National Children’s Day in Turkey: Over 500 children aged 0-6 behind bars

DEVA Party Deputy Chair Elif Esen visited Turkey’s infamous Silivri and Sincan prisons as part of National Children’s Day, shedding light on the situation of the 552 children incarcerated with their mothers.

Ceren Bayar / Gazete Duvar

As Turkey commemorates National Sovereignty and Children’s Day on April 23, 552 children between the ages of 0-6 are residing in prisons across the country with their mothers, 2023 figures from the Justice Ministry show.

Elif Esen, deputy chair of the oppositional Democracy and Progress (DEVA) Party, took the occasion to visit children in Ankara’s Sincan and Istanbul’s Silivri prisons.

Despite efforts to provide services and basic amenities such as playgrounds in prison, Esen described the situation as undesirable for children.

“Children are imprisoned with their mothers. It is a prison environment, no matter what. Maybe the mothers deserve this sentence, but the children do not deserve it,” Esen said, adding the children’s necessity to celebrate freedom outside the prison walls on April 23, much like their peers.

Under current regulations, children can remain with their incarcerated mothers until they reach the age of six, Esen remarks, noting that if the father is also locked up in the same prison, arrangements exist for the father to see the child.

However, after the age of six, the mother may propose relatives to care for the child, with government support available for those who take on this responsibility.

If no relative is available, the Family and Social Services Ministry takes care of the child’s needs and education.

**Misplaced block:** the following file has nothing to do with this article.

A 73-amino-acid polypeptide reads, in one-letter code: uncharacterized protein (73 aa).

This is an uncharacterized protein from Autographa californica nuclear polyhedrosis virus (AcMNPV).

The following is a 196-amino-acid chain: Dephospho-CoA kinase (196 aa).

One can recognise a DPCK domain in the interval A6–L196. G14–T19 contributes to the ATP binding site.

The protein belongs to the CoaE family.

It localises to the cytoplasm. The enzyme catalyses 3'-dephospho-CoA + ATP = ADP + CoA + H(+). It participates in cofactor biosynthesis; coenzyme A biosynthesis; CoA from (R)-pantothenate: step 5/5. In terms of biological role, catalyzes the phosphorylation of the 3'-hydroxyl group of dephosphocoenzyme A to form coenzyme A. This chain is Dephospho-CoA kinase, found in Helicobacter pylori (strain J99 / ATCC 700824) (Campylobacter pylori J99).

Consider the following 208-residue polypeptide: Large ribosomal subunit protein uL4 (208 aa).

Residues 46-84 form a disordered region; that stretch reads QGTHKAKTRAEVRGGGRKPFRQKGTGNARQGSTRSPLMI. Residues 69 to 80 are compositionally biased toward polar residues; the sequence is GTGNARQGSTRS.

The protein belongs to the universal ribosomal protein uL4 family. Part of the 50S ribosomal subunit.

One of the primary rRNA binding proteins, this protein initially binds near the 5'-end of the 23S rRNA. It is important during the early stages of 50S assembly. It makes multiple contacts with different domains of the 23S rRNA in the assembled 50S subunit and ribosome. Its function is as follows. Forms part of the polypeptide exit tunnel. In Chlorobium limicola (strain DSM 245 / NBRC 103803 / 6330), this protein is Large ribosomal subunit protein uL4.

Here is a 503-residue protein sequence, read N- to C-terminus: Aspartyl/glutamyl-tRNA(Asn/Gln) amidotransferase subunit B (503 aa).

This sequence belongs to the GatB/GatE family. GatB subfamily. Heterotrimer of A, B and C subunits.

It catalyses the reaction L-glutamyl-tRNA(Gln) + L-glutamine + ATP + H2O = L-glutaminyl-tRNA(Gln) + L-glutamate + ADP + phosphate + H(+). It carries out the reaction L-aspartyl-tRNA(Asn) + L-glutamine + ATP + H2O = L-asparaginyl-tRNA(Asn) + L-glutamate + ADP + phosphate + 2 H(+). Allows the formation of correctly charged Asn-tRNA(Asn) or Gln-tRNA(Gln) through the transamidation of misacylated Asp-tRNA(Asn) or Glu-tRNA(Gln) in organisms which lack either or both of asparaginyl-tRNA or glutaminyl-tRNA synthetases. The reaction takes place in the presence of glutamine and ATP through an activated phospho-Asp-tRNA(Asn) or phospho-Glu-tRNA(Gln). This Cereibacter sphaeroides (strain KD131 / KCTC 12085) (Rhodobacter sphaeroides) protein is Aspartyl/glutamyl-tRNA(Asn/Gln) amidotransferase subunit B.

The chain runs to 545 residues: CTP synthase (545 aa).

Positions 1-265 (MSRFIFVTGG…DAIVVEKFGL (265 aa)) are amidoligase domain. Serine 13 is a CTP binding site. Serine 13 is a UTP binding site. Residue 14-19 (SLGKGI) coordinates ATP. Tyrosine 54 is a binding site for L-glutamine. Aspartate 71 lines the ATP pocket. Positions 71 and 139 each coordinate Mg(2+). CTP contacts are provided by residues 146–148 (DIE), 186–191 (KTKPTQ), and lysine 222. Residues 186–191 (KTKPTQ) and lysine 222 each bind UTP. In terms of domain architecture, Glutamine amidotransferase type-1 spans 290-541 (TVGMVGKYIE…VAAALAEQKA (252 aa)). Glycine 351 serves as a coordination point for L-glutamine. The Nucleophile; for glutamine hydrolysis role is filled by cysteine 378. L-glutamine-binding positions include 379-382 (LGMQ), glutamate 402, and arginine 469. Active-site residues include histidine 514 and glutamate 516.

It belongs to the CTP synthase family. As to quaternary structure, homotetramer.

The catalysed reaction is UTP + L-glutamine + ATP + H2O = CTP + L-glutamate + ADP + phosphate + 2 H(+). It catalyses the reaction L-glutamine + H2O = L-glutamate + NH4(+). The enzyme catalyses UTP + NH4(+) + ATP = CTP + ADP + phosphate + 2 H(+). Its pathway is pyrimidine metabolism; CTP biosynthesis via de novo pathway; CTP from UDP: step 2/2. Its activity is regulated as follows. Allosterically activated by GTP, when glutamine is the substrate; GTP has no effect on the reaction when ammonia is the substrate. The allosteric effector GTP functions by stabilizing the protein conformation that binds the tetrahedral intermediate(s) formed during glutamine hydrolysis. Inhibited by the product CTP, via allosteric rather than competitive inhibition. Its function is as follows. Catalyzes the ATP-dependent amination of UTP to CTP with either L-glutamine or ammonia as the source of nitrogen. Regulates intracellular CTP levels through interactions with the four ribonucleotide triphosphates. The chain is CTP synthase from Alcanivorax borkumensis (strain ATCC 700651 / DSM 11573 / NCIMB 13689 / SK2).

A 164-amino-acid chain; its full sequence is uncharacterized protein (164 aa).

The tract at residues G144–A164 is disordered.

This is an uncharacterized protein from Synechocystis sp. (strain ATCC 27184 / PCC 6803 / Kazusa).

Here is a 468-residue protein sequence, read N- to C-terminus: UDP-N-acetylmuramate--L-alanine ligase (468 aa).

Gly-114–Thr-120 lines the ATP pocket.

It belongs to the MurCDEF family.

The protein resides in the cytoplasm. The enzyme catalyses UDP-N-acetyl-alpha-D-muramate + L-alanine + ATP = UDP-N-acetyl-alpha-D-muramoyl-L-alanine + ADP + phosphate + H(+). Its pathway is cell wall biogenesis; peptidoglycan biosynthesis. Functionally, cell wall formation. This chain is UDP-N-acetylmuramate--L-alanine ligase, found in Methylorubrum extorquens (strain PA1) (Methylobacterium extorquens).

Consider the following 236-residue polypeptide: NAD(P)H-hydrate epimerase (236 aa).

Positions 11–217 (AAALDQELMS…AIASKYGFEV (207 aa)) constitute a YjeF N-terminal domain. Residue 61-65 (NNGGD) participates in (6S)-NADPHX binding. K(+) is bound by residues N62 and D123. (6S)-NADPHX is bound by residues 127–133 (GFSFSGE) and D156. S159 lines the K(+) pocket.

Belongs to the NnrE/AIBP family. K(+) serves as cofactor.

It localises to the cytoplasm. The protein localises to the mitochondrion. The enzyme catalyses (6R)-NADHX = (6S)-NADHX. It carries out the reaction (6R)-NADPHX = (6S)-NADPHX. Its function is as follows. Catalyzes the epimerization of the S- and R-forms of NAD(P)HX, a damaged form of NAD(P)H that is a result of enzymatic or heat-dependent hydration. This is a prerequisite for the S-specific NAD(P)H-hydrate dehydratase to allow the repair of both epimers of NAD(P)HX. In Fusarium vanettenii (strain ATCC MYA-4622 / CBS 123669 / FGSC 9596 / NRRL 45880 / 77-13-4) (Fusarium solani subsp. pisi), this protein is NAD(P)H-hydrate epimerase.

Yet, many women are uninformed of these regulations, according to Esen. “I have seen that women in prison are unaware of this support. Only one woman heard about it on television, and she does not know what to do.”

Besides custody regulations, Esen further highlighted a shortfall in knowledge regarding breastfeeding rights.

“The right to breastfeeding was six months before a legislative change, but it now has been raised to 18 months. I saw that they were unaware of this,” Esen said, adding that some mothers demand that the period be extended to two years.

Furthermore, mothers in prisons such as Silivri and Sincan face challenges in accessing educational resources for their children due to their remote locations, making it challenging to secure instructors, Esen remarked.

Moreover, the state needs to step in with preventive measures to break the cycle of deprivation that leads women and children into incarceration.

“If we cannot break this cycle of poverty and deprivation with protective and preventive measures, we cannot protect our children. Prisons will continue to fill up,” Esen said.

(English version by Wouter Massink)